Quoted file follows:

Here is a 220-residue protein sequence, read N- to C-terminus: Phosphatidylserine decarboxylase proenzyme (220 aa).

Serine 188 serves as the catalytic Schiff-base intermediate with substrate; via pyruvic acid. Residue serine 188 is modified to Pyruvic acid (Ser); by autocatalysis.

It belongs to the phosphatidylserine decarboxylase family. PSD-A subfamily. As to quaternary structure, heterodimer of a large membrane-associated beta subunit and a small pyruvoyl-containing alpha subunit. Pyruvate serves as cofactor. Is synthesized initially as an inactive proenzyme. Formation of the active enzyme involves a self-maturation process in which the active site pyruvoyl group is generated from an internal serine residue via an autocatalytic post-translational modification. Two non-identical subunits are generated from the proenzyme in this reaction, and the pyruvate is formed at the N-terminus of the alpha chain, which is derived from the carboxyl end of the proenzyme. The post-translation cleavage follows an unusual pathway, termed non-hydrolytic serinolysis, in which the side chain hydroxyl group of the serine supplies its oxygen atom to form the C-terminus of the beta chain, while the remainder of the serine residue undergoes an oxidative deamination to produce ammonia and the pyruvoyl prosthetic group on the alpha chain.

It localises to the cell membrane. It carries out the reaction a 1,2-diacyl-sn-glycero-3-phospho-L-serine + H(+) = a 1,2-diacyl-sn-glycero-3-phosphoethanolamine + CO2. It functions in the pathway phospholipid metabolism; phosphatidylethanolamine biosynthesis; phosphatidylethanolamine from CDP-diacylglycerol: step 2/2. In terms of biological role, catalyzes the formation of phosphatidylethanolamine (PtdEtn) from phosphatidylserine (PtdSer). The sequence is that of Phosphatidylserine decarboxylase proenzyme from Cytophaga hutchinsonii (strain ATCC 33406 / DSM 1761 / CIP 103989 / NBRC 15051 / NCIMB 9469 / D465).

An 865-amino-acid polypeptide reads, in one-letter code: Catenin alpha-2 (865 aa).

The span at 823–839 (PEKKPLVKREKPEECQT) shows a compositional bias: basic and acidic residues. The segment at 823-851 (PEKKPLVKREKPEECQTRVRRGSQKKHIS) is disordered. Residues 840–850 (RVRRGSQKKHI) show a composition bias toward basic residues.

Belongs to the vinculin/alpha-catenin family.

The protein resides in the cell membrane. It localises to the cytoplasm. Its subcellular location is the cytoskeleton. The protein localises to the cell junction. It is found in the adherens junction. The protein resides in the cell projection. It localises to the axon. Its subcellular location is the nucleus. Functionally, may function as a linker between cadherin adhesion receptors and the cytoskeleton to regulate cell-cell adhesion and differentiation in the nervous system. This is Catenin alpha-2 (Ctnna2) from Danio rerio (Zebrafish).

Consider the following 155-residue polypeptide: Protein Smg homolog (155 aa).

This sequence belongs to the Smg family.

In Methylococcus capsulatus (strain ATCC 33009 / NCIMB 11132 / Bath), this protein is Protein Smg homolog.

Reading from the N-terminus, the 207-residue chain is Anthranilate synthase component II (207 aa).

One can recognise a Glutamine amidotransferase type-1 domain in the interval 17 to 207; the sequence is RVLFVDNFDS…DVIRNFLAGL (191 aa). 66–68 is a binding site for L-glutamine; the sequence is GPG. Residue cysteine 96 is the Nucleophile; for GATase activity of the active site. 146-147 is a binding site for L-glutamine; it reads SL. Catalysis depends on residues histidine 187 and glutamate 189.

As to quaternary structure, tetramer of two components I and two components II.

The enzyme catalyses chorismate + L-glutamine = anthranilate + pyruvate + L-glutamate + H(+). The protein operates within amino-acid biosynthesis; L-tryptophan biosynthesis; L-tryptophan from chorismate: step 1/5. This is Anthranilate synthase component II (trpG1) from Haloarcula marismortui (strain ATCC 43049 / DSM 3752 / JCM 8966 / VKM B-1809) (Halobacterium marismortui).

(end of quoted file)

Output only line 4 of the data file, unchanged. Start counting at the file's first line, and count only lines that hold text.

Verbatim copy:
It localises to the cell membrane. It carries out the reaction a 1,2-diacyl-sn-glycero-3-phospho-L-serine + H(+) = a 1,2-diacyl-sn-glycero-3-phosphoethanolamine + CO2. It functions in the pathway phospholipid metabolism; phosphatidylethanolamine biosynthesis; phosphatidylethanolamine from CDP-diacylglycerol: step 2/2. In terms of biological role, catalyzes the formation of phosphatidylethanolamine (PtdEtn) from phosphatidylserine (PtdSer). The sequence is that of Phosphatidylserine decarboxylase proenzyme from Cytophaga hutchinsonii (strain ATCC 33406 / DSM 1761 / CIP 103989 / NBRC 15051 / NCIMB 9469 / D465).